Faith is meaningless without works.

True for most but not everyone, perhaps? The latter part of Psalm 73 and The Parable Of The Rich Fool speak the contrary, I think.

(The repentant thief on the cross had more faith than works, at least in the way we usually think of works, and it was hardly meaningless.)

True faith requires that the heart not only believes but is committed to follow. The thief on the cross performed his works by his plea to Jesus.
But indeed I like C.S. Lewis’s scissors analogy on salvation: One blade is faith and the other is works. Both must be there or it doesn’t work.


disagree… at least… I think this can be misleading.

Faith is just the other side of the coin of grace. Salvation is by the grace of God. Period. Therefore, the only thing for you do is have faith. The point being that faith is NOT something which earns you salvation. There is no such thing which can earn you salvation. There is no knowledge or works which entitles you to it. That is the whole point of faith. It is the opposite of entitlement. You choose to love God and do your best knowing that it earns you nothing – but you do it anyway because that is what faith is.

In Matthew 19 the man asks Jesus point blank what he must do to get salvation. The answer in the end was, “with men this is impossible, but with God all things are possible.” There is nothing you can do to accomplish your salvation – not good deeds nor works of the mind by believing the right things.


Because Matthew 19 does NOT mean that what you do is of no importance. Jesus NEVER said any such thing. Jesus began by telling the man to do all sorts of things. The man gave up and went away because it was list that kept going until it got to something he didn’t want to do. That will always be the case if you ask such a question because there is no enough. It is not something which you can EVER get done.

Faith is not believing some particular things or doing some particular things. Faith is a choice to keep believing and doing whatever is good and right even if it doesn’t entitle you to anything. That is what keeps a relationship with God alive in your life, inviting Him and His grace to be a part of it. Salvation is not a ticket you can acquire, but the continuation of God’s work of recreation (not complete until you are utterly without sin).

Feel sorry for the poor child whose adoption is secure [and irrevocable], but who doubts the promises of a loving Father.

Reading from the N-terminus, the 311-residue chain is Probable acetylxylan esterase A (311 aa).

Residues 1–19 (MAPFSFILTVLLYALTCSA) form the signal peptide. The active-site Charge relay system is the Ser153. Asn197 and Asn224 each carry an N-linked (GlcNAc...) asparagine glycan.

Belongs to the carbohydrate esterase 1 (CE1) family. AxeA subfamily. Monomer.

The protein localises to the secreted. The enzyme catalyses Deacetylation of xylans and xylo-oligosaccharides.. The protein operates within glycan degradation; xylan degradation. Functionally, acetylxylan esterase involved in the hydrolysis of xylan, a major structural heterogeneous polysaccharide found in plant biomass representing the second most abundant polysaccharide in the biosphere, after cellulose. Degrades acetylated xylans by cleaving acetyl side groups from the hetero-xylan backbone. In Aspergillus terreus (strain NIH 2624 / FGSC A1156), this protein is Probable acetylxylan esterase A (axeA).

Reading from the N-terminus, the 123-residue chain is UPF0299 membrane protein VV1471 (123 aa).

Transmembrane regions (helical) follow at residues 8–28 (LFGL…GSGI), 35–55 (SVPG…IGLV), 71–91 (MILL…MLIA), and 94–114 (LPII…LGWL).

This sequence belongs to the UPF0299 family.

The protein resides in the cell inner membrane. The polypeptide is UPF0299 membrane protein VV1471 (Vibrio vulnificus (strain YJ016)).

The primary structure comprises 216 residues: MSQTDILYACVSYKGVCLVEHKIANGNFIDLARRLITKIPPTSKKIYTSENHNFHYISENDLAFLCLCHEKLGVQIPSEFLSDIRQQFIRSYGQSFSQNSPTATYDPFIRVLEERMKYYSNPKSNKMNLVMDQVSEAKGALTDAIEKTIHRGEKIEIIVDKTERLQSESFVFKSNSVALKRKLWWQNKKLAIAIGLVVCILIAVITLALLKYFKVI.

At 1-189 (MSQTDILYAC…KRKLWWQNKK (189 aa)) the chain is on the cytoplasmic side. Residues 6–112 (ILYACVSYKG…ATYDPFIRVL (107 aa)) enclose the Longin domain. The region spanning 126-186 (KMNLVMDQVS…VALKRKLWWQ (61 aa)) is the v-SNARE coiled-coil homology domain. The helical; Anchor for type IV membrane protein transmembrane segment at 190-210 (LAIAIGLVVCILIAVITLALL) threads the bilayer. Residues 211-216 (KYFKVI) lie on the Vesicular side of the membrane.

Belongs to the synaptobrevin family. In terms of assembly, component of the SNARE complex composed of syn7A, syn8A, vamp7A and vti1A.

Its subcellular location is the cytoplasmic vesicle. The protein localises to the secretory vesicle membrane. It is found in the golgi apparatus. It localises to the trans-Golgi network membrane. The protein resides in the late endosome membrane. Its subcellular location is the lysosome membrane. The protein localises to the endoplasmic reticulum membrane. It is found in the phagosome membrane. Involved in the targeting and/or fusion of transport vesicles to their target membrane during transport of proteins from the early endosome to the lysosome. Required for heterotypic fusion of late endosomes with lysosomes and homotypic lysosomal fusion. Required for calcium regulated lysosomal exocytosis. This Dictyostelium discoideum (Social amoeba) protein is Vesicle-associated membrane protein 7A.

And what is the effect of faith apart from works? What difference did it make to the two ‘thieves’ (the Romans didn’t crucify thieves)? Did one get the thumbs up and the other the thumbs down in the Selektion at the end of the Auschwitz line?

Salvation is an unearned gift from God given by His grace indeed. But we still have the free will to accept or reject it. We can be elected to accept it only because God knows the future and who will accept it or not.

Who told you that Neal? I know virtually no one who is aware of that in my neighbourhood, of my acquaintance, in my family; the vast majority in a city of a third of a million people. So what happens to them all as God knew they wouldn’t accept his gift and there was no point Him being gracious to them?

God is just (that means fair) and will judge justly according to true righteousness. Trust him and accept the Gift.

Romans 8,29-30
For those God foreknew he also predestined…
And those he predestined he also called, those he called he also justified, those he justified he also glorified. “
CS Lewis Mere Christianity also discusses this issue. We have a choice to accept or reject the gift which is available to all, but God already knows who will accept it. Hard concept to understand indeed, but even in science time dilation is real. For God the Father he is in all time (super dilation?) and sees all possibilities (quantum possibilities?) and chooses per His will in perfect love and justice.

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That works for you Neal. For me it’s a rabbit hole. I’ve been lost and trapped caving. Never again.